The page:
291.                   The effect of Regulation 2539 was that Indians were no longer permitted to sell fish caught pursuant to their right to fish for food.  However, Regulation 2539 was only a small part of a much larger regulatory scheme, dating back to 1908, in which aboriginal peoples played a significant part.  While the 1917 regulation prohibits aboriginal peoples from selling fish obtained under their food rights, it did not prevent them from obtaining licences to fish commercially under the general regulatory scheme laid down in 1908 and modified through the years.  In this way, the regulations recognized the aboriginal right to participate in the commercial fishery.  Instead of barring aboriginal fishers from the commercial fishery, government regulations and policy before and after 1917 have consistently given them preferences in obtaining the necessary commercial licences.  Far from extinguishing the aboriginal right to fish, this policy may be seen as tacit acceptance of a "limited priority" in aboriginal fishers to the commercial fishery of which Dickson J. spoke in Jack and which was approved in Sparrow.

 

292.                   Evidence of the participation in commercial fishing by aboriginal people prior to the regulations in 1917 in commercial fishing was discussed by Dickson J. in Jack, supra.  That case was concerned with the policy of the Colonialists prior to Confederation.  Without repeating the entirety of that discussion here, it is sufficient to note the conclusion reached at p. 311:

 

. . . the Colony gave priority to the Indian fishery as an appropriate pursuit for the coastal Indians, primarily for food purposes and, to a lesser extent, for barter purposes with the white residents.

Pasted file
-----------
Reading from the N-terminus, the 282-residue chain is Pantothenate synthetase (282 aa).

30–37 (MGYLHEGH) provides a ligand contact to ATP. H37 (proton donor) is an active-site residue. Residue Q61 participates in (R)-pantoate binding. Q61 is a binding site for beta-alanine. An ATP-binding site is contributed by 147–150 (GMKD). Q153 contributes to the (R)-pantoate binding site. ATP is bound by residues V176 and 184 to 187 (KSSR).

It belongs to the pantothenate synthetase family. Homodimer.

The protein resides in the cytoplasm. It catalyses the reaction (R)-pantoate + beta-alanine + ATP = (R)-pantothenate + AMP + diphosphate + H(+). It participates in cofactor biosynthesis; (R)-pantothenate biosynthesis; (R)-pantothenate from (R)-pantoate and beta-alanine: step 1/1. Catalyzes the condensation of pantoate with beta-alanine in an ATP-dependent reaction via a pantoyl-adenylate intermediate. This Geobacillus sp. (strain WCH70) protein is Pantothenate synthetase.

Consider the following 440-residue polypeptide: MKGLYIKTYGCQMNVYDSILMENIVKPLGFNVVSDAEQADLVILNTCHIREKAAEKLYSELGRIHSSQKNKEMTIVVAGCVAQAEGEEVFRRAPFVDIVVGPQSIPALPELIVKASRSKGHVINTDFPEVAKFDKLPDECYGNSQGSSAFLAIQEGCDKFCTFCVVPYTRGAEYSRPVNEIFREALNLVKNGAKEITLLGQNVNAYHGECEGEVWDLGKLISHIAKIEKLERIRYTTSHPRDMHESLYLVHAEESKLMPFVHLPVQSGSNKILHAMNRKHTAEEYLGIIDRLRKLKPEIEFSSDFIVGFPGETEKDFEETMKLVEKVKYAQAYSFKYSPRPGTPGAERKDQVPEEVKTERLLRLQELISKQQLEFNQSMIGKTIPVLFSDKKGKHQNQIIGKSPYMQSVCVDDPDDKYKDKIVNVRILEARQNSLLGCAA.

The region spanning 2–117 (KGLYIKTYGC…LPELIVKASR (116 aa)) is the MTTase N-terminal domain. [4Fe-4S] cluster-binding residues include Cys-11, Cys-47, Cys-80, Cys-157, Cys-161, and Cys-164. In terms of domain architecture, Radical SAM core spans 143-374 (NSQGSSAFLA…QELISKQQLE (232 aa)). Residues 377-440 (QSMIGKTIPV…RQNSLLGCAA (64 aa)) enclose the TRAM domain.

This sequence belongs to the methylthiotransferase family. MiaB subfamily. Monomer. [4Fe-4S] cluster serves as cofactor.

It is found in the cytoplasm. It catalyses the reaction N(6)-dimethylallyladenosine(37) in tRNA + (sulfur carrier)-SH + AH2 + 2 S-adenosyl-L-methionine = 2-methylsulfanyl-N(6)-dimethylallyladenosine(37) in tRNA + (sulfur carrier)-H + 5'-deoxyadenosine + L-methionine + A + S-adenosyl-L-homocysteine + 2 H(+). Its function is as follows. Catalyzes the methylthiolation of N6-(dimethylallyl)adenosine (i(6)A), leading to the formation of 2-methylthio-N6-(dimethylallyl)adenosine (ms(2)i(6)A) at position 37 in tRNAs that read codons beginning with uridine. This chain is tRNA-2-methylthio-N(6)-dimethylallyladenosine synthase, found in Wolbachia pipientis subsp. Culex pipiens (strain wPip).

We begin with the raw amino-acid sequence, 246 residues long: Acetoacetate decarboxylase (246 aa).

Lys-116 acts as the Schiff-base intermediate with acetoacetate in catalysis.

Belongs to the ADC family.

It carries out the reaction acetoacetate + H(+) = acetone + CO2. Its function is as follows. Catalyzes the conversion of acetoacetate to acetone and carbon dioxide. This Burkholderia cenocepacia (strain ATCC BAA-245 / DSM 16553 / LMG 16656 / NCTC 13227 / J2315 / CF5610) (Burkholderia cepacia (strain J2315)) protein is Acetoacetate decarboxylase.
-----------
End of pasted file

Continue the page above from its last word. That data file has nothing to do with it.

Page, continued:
293.                   This limited priority for aboriginal commercial fishing is reflected in the government policy of extending preferences to aboriginals engaged in the fishery.  The 1954 Regulations, as amended in 1974, provided for reduced licensing fees for aboriginal fishers.  For example, either a gill‑net fishing licence that would cost a non‑aboriginal fisher $2,000, or a seine fishing licence that would cost a non‑native fisher $200, would cost a native fisher $10.  Moreover, the evidence available indicates that there has been significant aboriginal participation in the commercial fishery.  Specifically, a review of aboriginal participation in the commercial fishery for 1985 found that 20.5 per cent of the commercial fleet was Indian‑owned or Indian‑operated and that that segment of the commercial fleet catches 27.7 per cent of the commercial catch.  Since the regulatory scheme is cast in terms of individual rights, it has never expressly recognized the right of a particular aboriginal group to a specific portion of the fishery.  However, it has done so implicitly by granting aboriginal fishers preferences based on their membership in an aboriginal group.

 

294.                   It thus emerges that the regulatory scheme in place since 1908, far from extinguishing the aboriginal right to fish for sale, confirms that right and even suggests recognition of a limited priority in its exercise.  I conclude that the aboriginal right of the Sto:lo to fish for sustenance has not been extinguished.

 

295.                   The remaining questions are whether the regulation infringes the Sto:lo’s aboriginal right to fish for trade to supplement the fish they took for food and ceremonial purposes and, if so, whether that infringement constitutes a justifiable limitation on the right.

 


2.  Is the Aboriginal Right Infringed?

 

296.                   The right established, the next inquiry, following Sparrow, is whether the regulation constitutes a prima facie infringement of the aboriginal right.  If it does, the inquiry moves on to the question of whether the prima facie  infringement is justified.